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Photo of Saint Catherine's Catholic Church Cemetery
Hornitos CA. became one of the most prosperous towns of the Southern Motherload.
The ground in the area of Hornitos is very hard and rocky so the Mexican towns folks preferred to bury their dead in above ground tombs built of rock and adobe. These small dome-shaped mounds resembled the outdoor ovens used for baking bread in Mexico so the graves were known as "hornitos", which meant "little ovens" in Spanish.

The mining camp grew quickly around a central plaza, rock and adobe buildings lined the narrow streets running out from the center of town. During its heyday, Hornitos is said to have had a population of less than 8,000. The town had 4 hotels, 6 fraternal lodges and organizations, a post office, 6 general merchandise stores, a Wells Fargo Express Express, and several saloons and fandango halls. Many of the fandangos were built underground and lined the road leading to the plaza. These subterranean saloons were all connected by doors so patrons could roam from one to another without the inconvenience of having go outside, where they might be seen.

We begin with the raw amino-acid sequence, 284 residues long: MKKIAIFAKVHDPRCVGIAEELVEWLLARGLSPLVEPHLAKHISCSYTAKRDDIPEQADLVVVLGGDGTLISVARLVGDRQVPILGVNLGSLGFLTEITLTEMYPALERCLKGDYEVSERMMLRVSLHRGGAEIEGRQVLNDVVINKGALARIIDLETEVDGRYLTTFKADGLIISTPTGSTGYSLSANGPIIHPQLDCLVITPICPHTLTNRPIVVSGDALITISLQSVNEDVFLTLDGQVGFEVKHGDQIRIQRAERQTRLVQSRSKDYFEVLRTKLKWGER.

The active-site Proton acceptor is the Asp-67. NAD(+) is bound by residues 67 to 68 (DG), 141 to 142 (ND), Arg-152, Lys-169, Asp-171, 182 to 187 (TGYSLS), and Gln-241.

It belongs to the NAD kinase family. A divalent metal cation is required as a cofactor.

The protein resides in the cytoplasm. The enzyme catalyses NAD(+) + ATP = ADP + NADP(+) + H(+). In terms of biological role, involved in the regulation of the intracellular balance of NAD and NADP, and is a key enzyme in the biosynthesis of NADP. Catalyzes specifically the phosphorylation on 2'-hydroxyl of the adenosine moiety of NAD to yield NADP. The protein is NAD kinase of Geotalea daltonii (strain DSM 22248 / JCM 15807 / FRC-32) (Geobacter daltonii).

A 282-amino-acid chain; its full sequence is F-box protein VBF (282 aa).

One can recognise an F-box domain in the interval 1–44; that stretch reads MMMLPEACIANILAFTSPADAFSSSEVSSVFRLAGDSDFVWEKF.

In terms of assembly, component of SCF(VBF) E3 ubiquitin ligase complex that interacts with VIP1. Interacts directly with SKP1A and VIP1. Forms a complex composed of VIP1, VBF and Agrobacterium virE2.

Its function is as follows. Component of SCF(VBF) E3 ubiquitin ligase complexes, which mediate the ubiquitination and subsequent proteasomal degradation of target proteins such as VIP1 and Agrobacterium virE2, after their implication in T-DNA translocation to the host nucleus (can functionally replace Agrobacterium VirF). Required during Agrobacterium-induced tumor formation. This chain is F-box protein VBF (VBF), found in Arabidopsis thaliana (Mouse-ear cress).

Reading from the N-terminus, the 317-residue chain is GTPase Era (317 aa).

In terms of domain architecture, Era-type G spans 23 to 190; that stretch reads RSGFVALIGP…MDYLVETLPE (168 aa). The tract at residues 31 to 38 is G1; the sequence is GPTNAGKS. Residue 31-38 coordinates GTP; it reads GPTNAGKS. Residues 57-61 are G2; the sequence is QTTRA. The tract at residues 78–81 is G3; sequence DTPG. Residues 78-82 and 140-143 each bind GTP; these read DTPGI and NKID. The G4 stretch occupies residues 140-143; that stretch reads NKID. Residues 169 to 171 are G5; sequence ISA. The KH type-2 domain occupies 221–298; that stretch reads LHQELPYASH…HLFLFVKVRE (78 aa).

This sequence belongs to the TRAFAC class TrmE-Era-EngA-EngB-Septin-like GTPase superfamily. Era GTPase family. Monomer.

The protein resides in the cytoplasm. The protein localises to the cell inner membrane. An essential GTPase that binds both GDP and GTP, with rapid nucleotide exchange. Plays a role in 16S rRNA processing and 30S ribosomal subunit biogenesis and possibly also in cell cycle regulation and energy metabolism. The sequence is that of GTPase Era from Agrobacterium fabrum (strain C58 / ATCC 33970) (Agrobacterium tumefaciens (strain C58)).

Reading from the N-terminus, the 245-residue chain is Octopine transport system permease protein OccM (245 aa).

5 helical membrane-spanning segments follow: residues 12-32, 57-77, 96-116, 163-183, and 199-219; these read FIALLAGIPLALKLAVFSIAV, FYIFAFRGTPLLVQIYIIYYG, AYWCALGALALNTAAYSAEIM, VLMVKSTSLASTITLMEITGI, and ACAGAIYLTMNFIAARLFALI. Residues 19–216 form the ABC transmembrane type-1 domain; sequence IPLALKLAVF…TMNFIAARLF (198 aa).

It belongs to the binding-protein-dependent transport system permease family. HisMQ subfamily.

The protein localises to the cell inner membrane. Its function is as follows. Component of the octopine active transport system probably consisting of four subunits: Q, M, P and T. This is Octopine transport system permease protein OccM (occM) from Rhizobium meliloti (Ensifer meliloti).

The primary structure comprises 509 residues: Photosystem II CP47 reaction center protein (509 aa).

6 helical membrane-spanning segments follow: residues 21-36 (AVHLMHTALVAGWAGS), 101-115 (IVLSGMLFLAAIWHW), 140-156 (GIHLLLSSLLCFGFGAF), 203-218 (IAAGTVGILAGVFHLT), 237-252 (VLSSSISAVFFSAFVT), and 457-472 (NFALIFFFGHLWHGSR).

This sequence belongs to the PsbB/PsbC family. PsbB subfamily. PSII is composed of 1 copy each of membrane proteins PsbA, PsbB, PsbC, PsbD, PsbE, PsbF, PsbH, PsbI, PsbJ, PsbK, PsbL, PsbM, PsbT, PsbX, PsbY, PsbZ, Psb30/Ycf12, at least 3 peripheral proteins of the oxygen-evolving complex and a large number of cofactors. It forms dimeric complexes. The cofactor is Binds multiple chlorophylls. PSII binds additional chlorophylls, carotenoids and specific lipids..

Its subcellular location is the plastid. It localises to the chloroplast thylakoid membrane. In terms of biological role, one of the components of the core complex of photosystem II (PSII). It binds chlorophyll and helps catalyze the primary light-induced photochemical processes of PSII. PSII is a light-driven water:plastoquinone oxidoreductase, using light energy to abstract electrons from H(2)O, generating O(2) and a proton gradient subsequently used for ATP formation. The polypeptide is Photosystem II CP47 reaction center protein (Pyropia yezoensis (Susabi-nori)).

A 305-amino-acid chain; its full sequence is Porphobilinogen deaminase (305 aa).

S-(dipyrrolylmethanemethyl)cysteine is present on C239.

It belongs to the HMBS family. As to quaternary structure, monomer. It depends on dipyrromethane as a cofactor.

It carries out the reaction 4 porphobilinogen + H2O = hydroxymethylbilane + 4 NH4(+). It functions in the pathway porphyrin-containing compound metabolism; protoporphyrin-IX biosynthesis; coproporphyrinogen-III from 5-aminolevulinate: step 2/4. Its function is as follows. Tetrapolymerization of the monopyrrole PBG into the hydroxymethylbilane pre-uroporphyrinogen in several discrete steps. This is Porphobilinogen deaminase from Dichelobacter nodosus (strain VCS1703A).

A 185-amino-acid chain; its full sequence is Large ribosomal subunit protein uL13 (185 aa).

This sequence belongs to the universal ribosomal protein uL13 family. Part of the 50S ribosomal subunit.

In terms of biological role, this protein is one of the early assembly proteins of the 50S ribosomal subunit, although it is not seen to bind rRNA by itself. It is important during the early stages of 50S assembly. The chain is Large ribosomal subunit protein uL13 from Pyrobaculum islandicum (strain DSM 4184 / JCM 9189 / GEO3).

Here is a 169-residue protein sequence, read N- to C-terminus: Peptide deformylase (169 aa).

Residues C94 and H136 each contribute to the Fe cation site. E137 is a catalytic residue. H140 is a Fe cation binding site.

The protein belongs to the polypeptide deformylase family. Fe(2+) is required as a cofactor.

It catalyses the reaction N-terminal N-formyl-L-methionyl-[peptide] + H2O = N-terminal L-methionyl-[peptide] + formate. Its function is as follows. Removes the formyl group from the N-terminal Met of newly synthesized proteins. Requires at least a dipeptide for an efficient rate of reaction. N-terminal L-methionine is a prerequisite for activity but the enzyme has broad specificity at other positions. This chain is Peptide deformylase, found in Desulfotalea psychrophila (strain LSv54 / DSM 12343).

The streams around Hornitos were rich in gold, with reports of nuggets weighing up to 34 pounds being found in the area. When the placers began to give out, the miners started digging shafts and tunnels to reach the quartz gold lying below the rocky surface.

Joaquin Murieta, the infamous badman of the southern mines was said to frequent the saloons and fandango halls of Hornitos.


Added by: danetta cox-cordova
3/04/2011

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